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It’s time for the greatest music festival in Britain, if not the world, to begin. Glastonbury is known for its size, but what makes the event truly legendary is its history. The iconic symbols that spring to mind when its name is uttered include the Pyramid Stage, the stone circle, Michael Eavis’s beard, Porta Loos and of course the obligatory hippies. But mud, wellingtons and horrible weather may well be up there too.

Around 135,000 tickets were sold in 2013, meaning for one weekend in June, a town with a population larger than Exeter springs up in a few Somerset fields. The entire site takes up 900 acres, with 62 stages and over 5,000 toilets. Michael Eavis organised the first festival back in 1970 as a one off event to raise some extra cash for the farm during the summer. Since then the festival has refused to die despite crowd trouble, fence jumpers and horrifically bad weather down through the years.

Glastonbury is famous for its mud, but is this a deserved reputation? Well there’s a dataset for that (although admittedly it has some limitations1). The Met Office has released historical weather data from all its weather stations across the UK. The nearest station to Worthy Farm (the home of the festival) is Yeovilton which is just 11 miles away.

The data only shows monthly averages, but as you can see in the graph, the weather hasn’t been overly unfair one way or the other over the years. It does confirm where the Glastonbury mud legend came from though.

{mbox:lightbox/yeovilton-weather-data-june.jpg|width=600|height=340|caption=Click to enlarge|title=Average rainfall and sunshine in the months/years the Glastonbury festival took place}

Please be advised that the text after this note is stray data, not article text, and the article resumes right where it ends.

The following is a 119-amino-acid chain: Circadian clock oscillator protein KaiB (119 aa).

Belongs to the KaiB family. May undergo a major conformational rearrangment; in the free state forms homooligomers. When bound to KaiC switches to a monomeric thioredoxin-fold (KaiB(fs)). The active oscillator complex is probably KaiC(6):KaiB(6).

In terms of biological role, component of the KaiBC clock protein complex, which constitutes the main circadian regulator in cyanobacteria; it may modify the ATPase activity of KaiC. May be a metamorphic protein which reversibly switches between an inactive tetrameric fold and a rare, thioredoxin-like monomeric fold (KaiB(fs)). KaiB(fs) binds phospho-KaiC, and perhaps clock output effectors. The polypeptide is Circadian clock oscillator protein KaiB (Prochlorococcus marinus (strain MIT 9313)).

The 1982 event looks like a washout from the chart and indeed the highest rainfall for a single day in 45 years was recorded on the Friday of that year. The mud baths were seared into the festivals reputation when the years 1997 and 1998 saw torrential downpours and TV cameras were on hand to broadcast the filthy conditions across the nation.

However, 2005 truly was the worst year on record. A month's rain fell in less than two hours, and 300 tents were washed away in floods that reached six feet in depth in places. The next festival came in 2007 with another wet year, but by that time the organisers had spent around £750,000 on improving the site's drainage.

Biblical weather like 2005 will always bring more publicity than the sunshine years like 2008. This year’s forecast is not looking too promising so far, but the 2014 festival sold out in record time back in October, so this article is admittedly useless. No one goes to Glastonbury for the weather, if you want sunshine, go to Gran Canaria.



  • 1. The Met Office data contains monthly averages from June across years that the festival took place (the 1970 festival took place in September and the 1978 festival in July). Data for average sunshine hours only begins in 1984. Some of the data is incomplete, 2005 is missing sunshine records and the dataset only goes up to May 2013, so last year does not appear.

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